In her New York Times bestselling and Morris Award-winning debut, Rachel Hartman introduces mathematical dragons in an alternative-medieval world to fantasy and science-fiction readers of all ages. Eragon-author Christopher Paolini calls them, "Some of the most interesting dragons I've read in fantasy."
Four decades of peace have done little to ease the mistrust between humans and dragons in the kingdom of Goredd. Folding themselves into human shape, dragons attend court as ambassadors, and lend their rational, mathematical minds to universities as scholars and teachers. As the treaty's anniversary draws near, however, tensions are high.
Seraphina Dombegh has reason to fear both sides. An unusually gifted musician, she joins the court just as a member of the royal family is murdered—in suspiciously draconian fashion. Seraphina is drawn into the investigation, partnering with the captain of the Queen's Guard, the dangerously perceptive Prince Lucian Kiggs. While they begin to uncover hints of a sinister plot to destroy the peace, Seraphina struggles to protect her own secret, the secret behind her musical gift, one so terrible that its discovery could mean her very life.
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Random House Books for Young Readers
July 10, 2012
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Excerpt from Seraphina by Rachel Hartman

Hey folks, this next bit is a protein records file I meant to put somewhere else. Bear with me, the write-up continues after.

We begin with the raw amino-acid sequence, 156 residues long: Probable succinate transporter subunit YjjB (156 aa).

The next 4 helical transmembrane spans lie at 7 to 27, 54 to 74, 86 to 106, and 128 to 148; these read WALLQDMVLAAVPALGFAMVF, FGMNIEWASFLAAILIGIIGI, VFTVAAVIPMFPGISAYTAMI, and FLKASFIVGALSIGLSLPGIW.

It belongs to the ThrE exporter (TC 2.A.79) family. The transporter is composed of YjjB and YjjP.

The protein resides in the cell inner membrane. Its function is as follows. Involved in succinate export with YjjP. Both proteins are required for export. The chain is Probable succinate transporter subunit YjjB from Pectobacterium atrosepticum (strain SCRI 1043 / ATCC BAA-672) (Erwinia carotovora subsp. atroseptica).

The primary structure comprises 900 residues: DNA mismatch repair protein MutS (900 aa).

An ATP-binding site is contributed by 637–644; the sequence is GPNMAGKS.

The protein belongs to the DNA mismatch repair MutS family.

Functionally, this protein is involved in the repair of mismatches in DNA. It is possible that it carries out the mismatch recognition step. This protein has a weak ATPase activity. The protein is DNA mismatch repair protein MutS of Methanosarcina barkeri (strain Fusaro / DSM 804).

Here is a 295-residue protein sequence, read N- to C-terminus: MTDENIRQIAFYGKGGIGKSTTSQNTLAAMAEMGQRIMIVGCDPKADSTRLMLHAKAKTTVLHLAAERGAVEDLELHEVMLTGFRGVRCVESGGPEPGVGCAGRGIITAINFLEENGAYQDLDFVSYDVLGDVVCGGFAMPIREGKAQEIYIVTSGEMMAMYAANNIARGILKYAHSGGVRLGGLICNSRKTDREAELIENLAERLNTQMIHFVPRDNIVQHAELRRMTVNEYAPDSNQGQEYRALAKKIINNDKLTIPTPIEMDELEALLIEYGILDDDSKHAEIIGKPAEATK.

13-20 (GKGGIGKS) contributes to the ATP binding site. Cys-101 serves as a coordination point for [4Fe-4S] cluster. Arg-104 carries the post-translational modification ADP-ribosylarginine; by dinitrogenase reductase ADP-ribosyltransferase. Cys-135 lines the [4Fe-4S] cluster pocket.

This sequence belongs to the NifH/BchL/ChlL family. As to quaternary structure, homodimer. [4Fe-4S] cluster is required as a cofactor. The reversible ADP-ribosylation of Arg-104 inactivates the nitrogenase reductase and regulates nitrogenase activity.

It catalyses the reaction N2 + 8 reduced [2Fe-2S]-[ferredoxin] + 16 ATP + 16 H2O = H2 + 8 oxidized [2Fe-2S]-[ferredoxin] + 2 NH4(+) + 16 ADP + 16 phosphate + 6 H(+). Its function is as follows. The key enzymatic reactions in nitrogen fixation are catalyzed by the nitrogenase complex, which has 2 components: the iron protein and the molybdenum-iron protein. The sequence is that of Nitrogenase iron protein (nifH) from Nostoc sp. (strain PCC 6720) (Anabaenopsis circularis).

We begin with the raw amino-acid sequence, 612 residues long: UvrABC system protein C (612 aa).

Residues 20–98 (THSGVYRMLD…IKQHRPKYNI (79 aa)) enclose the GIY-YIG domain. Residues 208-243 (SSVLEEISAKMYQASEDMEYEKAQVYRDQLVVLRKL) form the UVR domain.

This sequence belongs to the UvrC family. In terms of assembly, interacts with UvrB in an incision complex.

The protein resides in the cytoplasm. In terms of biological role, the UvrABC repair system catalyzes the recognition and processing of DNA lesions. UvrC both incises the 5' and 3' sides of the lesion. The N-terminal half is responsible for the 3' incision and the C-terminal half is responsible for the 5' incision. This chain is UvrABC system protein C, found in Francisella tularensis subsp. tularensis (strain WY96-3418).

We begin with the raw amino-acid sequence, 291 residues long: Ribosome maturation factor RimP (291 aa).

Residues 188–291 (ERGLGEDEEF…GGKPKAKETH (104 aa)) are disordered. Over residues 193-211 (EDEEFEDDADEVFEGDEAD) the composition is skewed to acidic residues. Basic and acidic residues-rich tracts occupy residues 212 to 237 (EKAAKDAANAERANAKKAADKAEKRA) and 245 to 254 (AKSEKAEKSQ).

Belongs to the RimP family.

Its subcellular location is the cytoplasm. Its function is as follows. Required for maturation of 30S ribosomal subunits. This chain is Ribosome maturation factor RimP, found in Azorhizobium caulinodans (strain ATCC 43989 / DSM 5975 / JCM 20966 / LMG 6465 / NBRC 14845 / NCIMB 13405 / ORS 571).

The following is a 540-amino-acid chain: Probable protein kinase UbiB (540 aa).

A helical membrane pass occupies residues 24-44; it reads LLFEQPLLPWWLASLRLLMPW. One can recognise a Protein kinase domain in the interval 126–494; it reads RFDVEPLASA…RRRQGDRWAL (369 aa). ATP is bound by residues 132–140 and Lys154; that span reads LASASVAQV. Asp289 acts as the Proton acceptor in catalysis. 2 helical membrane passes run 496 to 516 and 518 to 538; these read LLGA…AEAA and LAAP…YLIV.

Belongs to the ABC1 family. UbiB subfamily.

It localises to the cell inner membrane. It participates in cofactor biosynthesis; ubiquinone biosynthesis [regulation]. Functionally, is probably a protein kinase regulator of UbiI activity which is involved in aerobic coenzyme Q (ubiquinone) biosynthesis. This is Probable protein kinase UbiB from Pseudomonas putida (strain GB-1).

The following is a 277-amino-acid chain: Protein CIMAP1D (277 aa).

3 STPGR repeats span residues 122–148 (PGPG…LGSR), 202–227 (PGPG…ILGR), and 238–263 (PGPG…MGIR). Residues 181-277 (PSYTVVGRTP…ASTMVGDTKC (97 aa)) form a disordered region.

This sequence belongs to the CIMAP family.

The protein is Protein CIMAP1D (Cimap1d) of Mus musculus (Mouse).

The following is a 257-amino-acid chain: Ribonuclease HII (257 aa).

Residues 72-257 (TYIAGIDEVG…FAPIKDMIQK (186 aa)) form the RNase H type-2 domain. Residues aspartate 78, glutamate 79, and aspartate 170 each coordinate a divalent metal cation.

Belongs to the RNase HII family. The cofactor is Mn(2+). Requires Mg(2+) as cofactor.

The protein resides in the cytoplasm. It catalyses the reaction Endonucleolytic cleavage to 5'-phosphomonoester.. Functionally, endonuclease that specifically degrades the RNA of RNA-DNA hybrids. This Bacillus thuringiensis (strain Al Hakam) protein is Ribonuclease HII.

"He was going to kill you," I said, my chin quivering. "I had to do something."
Damn propriety. Forgive me, St. Clare.
I stepped forward and took him in my arms. He was exactly my height, which surprised me; my awe of him had made him seem taller. He emitted a whimper of protest, or maybe surprise, but wrapped his arms around me and buried his face in my hair, half weeping, half scolding me.
"Life is so short," I said, not sure why I was saying it, not even sure if that was really true for someone like me.
We were still standing there, clinging to each other, our feet ice-cold in the snow, when Orma landed on the next hilltop, followed closely by Basind. Kiggs lifted his head and stared at them, big-eyed. My heart fell.
I'd told him I had no devices. I'd lied right to the prince's face, and here was the proof: the dragon I'd called, and his dimwitted sidekick.